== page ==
NYC leaders beg Amazon to reconsider abandoned HQ2 plans
Amazon is still a trending topic within New York City, with conversations continuing to bubble up among business and community leaders to figure out how to get Amazon to reconsider its decision not to open a second headquarters in Long Island City.
Amazon’s decision to pull out of LIC left the city divided, and groups from both sides are either scrambling to get the company back or make it stay away. An open letter addressed to Jeff Bezos, CEO of Amazon, was published in The New York Times on March 1 by the group Partnership for New York.
The letter urged Amazon to reconsider and pledged the support of the public and the city.
The letter starts, “New Yorkers do not want to give up on the 25,000 permanent jobs, 11,000 union construction and maintenance jobs, and $28 billion in new tax revenues that Amazon was prepared to bring to our state. A clear majority of New Yorkers support this project and were disappointed by your decision not to proceed.”
The letter, signed by 80 New York union leaders, local officials and business owners is an effort to get Amazon to rethink its decision and potentially bring the headquarters back into New York City as promised. Mayor Bill de Blasio is also on board to help work on the community engagement and the infrastructure investments.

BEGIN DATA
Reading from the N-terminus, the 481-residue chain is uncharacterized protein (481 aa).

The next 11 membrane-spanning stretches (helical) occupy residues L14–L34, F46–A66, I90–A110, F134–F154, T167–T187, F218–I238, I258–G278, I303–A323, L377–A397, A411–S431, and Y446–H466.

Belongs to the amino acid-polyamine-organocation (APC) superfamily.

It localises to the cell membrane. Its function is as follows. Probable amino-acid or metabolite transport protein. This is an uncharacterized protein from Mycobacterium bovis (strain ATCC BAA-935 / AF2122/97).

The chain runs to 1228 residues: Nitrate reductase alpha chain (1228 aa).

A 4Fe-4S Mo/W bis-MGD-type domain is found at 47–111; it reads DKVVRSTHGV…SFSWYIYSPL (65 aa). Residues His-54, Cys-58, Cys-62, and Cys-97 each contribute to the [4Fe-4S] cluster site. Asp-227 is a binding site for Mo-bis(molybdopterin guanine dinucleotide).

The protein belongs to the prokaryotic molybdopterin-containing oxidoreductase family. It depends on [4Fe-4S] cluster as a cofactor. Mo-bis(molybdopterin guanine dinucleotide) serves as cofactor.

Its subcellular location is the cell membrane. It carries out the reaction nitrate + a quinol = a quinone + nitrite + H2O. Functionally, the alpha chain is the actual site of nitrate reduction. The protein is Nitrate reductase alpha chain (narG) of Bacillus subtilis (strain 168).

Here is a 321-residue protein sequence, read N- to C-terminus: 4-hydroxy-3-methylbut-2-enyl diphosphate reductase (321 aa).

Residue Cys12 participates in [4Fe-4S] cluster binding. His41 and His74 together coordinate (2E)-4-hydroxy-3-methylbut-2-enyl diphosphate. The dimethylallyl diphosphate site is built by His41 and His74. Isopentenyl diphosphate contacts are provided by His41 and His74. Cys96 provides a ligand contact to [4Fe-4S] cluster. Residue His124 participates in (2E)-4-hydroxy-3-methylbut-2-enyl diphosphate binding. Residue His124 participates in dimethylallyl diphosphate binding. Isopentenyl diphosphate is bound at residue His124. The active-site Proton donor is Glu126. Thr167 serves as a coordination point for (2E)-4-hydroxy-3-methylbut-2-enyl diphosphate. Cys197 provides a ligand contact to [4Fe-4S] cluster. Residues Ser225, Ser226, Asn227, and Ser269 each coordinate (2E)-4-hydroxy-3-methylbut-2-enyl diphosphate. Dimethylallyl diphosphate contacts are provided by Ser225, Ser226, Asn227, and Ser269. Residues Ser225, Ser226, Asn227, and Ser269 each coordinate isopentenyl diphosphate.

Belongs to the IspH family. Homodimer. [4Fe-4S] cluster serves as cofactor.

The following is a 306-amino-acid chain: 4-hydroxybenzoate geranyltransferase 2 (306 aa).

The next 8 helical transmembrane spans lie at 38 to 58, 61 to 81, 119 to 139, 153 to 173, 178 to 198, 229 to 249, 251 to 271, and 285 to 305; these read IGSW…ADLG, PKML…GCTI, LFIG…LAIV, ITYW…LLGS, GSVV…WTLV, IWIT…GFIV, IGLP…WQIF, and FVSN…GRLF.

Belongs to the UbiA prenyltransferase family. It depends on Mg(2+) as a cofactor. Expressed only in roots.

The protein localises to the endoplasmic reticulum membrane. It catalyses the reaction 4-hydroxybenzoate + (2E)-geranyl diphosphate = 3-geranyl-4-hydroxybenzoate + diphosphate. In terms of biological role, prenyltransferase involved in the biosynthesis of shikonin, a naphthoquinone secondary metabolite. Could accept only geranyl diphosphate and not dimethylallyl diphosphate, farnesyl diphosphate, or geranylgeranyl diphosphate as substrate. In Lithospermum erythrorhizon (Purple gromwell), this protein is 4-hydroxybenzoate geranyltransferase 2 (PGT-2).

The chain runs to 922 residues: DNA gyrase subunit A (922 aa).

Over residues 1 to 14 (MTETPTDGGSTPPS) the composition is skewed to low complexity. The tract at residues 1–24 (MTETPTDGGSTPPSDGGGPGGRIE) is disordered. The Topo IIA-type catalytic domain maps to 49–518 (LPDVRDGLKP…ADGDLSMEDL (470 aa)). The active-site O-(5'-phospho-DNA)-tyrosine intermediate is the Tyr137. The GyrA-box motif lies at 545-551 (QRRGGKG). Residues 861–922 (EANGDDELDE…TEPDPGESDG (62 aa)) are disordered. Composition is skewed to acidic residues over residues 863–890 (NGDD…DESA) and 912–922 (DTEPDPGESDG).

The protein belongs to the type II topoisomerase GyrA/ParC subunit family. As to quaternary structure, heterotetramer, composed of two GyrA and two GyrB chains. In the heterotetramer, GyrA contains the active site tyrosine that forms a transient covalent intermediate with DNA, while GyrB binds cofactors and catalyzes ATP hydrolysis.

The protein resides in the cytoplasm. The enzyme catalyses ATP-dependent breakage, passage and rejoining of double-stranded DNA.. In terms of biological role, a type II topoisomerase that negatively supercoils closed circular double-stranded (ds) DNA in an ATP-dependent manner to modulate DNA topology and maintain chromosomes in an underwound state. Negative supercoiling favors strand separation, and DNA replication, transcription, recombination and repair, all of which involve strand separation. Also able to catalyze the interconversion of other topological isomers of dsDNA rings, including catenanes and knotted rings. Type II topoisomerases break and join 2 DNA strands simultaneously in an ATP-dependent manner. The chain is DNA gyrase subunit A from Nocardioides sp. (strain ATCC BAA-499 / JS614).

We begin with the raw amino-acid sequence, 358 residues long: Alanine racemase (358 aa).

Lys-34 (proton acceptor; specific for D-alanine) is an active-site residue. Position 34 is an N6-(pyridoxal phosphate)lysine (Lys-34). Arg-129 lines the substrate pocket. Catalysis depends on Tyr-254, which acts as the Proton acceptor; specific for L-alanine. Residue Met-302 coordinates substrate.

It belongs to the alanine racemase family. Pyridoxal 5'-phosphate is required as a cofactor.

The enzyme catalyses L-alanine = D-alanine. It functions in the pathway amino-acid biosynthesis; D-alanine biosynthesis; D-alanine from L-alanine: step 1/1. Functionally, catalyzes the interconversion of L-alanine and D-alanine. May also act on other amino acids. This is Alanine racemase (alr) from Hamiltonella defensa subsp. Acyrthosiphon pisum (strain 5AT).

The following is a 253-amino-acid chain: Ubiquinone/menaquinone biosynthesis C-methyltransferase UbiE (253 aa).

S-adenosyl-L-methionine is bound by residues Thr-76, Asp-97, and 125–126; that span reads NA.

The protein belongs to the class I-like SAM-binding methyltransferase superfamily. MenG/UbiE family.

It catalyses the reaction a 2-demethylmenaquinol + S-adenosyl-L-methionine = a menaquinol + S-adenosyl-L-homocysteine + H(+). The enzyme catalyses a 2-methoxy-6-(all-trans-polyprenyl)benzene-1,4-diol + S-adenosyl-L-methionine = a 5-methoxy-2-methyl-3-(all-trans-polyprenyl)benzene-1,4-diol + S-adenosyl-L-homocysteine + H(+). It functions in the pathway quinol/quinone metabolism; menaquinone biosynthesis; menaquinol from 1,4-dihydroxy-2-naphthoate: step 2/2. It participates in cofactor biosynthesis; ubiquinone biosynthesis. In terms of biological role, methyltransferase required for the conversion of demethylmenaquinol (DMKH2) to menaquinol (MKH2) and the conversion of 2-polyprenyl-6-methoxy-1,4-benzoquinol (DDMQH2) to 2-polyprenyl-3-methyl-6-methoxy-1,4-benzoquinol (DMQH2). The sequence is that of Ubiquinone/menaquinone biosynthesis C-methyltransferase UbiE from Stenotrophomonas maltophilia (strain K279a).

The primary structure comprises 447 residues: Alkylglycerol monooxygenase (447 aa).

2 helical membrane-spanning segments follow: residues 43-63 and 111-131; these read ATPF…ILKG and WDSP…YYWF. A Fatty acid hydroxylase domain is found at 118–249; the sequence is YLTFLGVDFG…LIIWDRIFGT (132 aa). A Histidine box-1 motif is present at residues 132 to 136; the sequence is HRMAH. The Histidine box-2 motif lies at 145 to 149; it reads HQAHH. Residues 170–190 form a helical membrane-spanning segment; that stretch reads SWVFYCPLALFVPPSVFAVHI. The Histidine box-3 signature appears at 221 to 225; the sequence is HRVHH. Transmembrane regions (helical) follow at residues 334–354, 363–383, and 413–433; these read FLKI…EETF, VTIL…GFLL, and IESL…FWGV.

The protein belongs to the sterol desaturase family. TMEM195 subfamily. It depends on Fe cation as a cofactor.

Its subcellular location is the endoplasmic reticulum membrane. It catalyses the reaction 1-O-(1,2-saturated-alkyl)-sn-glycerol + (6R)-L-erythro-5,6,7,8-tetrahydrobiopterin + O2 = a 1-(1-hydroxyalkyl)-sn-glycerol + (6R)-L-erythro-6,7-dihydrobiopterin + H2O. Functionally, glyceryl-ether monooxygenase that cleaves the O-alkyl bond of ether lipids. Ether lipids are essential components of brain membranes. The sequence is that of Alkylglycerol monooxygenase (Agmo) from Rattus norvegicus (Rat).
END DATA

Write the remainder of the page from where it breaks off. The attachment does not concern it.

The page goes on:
Amid fierce political opposition, Gov. Andrew Cuomo is also in support of Amazon's support, saying he would take “personal responsibility” for the state approval process.
The governor is also aggressively contacting Amazon, with pitches to Bezos, along other phone calls to Amazon executives over the past few weeks.
After the advertisement appeared in The New York Times, a group of more than 70 organizations vocalized their opposition on the blog site Medium. “Amazon left the first time around because of fierce vocal opposition, and that opposition still remains,” they said.
Advocacy group Make the Road New York issued a statement in response that chastised the governor’s actions. Citizens of New York were upset over the unfair advantages given to Amazon to operate in Long Island City. With over $3 billion in tax breaks and other government incentives, local lawmakers, unions and citizens were not pleased with the deal. Concerns were also raised over Amazon’s labor practices and its anti-union track record.
As of press time, there has been no sign that Amazon will reconsider its decision. When the company announced that it was reversing its decision, it said in a statement, “A number of state and local politicians have made it clear that they oppose our presence and will not work with us to build the type of relationships that are required to go forward with the project we and many others envisioned in Long Island City.”